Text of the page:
The Nasrid dynasty was the last Arab-Muslim dynasty in Spain. Twenty-three different emirs ruled Granada from 1232 to 1492, until Muhammad XII surrendered to the Christian Spanish kingdoms of Aragon and Castile. Today, the most visible evidence of the Nasrids is the Alhambra palace and fortress complex built under their rule.
The most significant constructions and decorations of the Alhambra occured from 1333 to 1391 under the reign of two different Sultans. Yusuf I started improvements in the Comares Tower (Torre de Comares), the Court of the Myrtles (Patio de los Arrayanes) and the Baths (Baños). These improvements were finished by Mohammed V, who added them all to the Mexuar, extended the gallery that would later be called Machuca and constructed the Palace of the Lions (Palacio de los Leones).
Since the Catholic Monarchs took the city of Granada, a great number of restorations were carried out, although the most important works began under the order of the Holy Roman Emperor Charles V in 1527, when several rooms were added to the Alhambra and Palacio de Carlos V was built. Nevertheless, the Alhambra has always maintained its character as a Muslim palace.
Court of the Lions Arches
Hall of the Abencerrajes
Lion Ring – Carlos V Palace
Carlos V Palace Tiers
Carlos V Palace
Alhambra and Cactus
The City of Arts and Sciences is a unique complex of constructions in the avant-garde architectural style of Santiago Calatrava and Félix Candela along the former bed of the River Turia in Valencia, Spain. The complex is devoted to scientific and cultural dissemination and is comprised of six main constructions: the Hemisfèric (IMAX cinema and digital projections), the Umbracle (a landscaped vantage point and car park), the Príncipe Felipe Science Museum (an innovative centre of interactive science), the Oceanográfico (the largest aquarium in Europe with over 500 marine species), the Palau de les Arts Reina Sofía (which takes care of the operatic programme) and the Ágora (a multifunctional plaza).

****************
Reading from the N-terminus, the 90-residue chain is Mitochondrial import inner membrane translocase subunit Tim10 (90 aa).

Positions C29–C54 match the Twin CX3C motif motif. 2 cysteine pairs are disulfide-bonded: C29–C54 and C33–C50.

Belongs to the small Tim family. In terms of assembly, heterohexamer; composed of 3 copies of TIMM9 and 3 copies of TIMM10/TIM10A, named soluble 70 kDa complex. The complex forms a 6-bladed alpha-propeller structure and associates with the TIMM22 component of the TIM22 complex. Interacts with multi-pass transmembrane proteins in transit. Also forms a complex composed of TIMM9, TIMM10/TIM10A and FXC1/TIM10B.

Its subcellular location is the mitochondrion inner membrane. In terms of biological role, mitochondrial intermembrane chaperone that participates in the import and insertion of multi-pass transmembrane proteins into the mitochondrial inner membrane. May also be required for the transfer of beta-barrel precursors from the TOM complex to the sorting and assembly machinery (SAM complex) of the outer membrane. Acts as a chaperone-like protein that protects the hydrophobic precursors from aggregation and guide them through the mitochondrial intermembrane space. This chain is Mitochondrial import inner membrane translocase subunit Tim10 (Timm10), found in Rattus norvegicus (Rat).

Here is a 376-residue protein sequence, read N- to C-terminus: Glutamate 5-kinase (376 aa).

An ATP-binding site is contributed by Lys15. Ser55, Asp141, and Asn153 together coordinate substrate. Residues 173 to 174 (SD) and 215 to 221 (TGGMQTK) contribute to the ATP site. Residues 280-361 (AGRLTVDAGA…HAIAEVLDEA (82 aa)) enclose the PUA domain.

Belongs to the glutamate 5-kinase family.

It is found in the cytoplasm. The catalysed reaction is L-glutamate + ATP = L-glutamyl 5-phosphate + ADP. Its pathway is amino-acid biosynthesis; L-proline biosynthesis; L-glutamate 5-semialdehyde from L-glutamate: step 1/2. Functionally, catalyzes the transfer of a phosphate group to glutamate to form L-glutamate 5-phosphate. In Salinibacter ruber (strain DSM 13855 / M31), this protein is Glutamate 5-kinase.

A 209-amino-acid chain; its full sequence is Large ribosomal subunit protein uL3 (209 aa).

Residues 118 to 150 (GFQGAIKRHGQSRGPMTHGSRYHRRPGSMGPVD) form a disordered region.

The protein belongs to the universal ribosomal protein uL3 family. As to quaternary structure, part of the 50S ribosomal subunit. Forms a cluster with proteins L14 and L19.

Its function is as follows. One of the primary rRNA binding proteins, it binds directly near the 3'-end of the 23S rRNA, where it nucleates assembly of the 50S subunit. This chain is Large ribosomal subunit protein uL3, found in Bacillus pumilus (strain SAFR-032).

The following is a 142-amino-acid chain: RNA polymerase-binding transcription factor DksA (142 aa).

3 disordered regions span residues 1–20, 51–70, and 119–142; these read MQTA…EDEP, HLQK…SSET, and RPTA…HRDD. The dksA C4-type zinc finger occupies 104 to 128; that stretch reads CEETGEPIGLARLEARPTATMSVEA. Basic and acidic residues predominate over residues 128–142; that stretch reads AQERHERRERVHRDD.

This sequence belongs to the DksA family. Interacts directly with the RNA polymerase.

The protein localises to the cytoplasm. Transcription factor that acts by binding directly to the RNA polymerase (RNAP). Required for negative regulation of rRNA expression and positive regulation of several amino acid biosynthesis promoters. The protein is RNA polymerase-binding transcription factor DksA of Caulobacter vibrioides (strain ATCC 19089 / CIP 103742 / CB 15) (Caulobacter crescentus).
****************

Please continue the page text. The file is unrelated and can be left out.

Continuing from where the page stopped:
The digital projections and the large-format films at the Hemisfèric, the interactive exhibitions at the Príncipe Felipe Science Museum, and the bioeducational exhibitions of the Oceanográfico combine to make up an outstanding interrelated offer which aims to satisfy the curiosity and the need for entertainment of the visitor. Moreover, the City of Arts and Sciences also bridges the widely admired Mediterranean blue and white tradition of sea and light with the avant-garde architecture of Santiago Calatrava and Félix Candela. Their bold strokes identify the capital of the Turia of the 21st century, which is the futuristic image that symbolises the new Valencia: a modern city within the age-old city which millions visit every year to enjoy its culture, nature, art, and science. Source: Ciudad de las Artes y las Ciencias
In 1883, the brilliant Catalonian architect Antoni Gaudí agreed to take on the Sagrada Familia project, succeeding Francisco de Paula. Gaudí worked on it until his accidental death in 1926. He made fundamental changes to the initial Neo-gothic design by conserving the original layout and imprinting his own personal distinctive El Modernisme style on the building. He finished only the chapel of San José, the crypt and the door of El Nacimiento and left plans for the future construction. Work still continues today according to Gaudi’s vision, which is mainly funded by visitor donations.
The church has a basilical ground plan and five naves, the central one rising to a height of 45 m and the side ones to 29 m. The central nave and side naves are supported by a system of columns which is completely new in the history of architecture. In the eyes of the observer, the interior looks like a forest of trees with beautiful alignments, of which we can see the trunk, the branches and a cluster of leaves. In this forest of columns, the light filtered through the windows will give a bucolic appearance and give a feeling of undergrowth. Source: Sagrada Familia